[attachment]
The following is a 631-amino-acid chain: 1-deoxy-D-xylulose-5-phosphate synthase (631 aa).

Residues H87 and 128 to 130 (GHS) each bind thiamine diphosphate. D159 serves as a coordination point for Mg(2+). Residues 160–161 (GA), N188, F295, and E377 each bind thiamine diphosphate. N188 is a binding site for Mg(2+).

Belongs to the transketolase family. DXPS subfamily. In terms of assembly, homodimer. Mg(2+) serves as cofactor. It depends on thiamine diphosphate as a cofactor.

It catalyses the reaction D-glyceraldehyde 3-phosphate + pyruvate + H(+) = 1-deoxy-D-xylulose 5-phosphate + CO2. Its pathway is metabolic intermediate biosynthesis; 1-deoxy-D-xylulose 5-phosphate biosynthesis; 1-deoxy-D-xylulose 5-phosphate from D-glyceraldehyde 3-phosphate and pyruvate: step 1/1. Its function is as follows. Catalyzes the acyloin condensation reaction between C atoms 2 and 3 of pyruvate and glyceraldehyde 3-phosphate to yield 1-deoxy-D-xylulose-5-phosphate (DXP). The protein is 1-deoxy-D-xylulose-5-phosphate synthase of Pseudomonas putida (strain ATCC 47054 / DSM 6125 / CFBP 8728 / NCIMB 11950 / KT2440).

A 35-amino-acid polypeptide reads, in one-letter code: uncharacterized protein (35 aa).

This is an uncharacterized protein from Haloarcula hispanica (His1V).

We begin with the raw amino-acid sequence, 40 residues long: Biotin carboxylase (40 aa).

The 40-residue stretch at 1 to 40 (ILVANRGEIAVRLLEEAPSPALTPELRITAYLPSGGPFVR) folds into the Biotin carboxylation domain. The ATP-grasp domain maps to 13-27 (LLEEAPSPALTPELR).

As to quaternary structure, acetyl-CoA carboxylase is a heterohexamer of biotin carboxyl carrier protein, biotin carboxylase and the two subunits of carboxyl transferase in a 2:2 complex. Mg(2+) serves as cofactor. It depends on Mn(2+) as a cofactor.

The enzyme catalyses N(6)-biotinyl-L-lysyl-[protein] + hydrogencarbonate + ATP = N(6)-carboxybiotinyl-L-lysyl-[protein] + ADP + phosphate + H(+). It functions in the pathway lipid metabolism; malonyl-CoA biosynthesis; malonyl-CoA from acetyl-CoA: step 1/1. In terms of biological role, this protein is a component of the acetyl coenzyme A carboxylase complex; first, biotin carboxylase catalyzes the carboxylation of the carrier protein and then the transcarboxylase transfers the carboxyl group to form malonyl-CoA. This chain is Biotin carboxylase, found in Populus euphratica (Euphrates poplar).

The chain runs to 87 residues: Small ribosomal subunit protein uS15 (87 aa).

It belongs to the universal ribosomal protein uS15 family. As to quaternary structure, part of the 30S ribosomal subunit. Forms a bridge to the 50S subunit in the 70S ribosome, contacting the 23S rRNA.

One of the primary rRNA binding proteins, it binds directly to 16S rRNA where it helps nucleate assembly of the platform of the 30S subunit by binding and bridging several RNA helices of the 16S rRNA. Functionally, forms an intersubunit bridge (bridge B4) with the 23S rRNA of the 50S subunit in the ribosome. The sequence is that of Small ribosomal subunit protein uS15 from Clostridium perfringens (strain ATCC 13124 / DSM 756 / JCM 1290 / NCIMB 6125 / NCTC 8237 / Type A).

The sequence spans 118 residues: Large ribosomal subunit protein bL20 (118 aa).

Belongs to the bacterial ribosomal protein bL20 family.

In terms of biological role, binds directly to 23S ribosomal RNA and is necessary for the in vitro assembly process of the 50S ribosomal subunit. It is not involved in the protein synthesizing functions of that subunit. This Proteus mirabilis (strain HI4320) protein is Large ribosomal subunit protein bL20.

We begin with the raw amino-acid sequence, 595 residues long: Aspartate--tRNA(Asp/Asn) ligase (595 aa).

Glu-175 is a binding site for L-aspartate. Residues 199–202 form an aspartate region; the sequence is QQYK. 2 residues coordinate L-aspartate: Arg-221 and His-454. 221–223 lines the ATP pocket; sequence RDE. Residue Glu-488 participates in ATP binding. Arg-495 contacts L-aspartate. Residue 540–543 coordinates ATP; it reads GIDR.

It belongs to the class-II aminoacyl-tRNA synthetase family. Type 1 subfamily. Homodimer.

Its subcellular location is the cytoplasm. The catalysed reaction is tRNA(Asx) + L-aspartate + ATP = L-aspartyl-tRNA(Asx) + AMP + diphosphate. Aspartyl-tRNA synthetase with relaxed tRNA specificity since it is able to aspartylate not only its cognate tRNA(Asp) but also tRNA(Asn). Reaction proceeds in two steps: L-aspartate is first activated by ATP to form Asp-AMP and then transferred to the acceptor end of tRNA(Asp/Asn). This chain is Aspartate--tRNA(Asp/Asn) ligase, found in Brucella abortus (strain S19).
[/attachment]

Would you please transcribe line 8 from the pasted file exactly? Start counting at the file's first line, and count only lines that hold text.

The 40-residue stretch at 1 to 40 (ILVANRGEIAVRLLEEAPSPALTPELRITAYLPSGGPFVR) folds into the Biotin carboxylation domain. The ATP-grasp domain maps to 13-27 (LLEEAPSPALTPELR).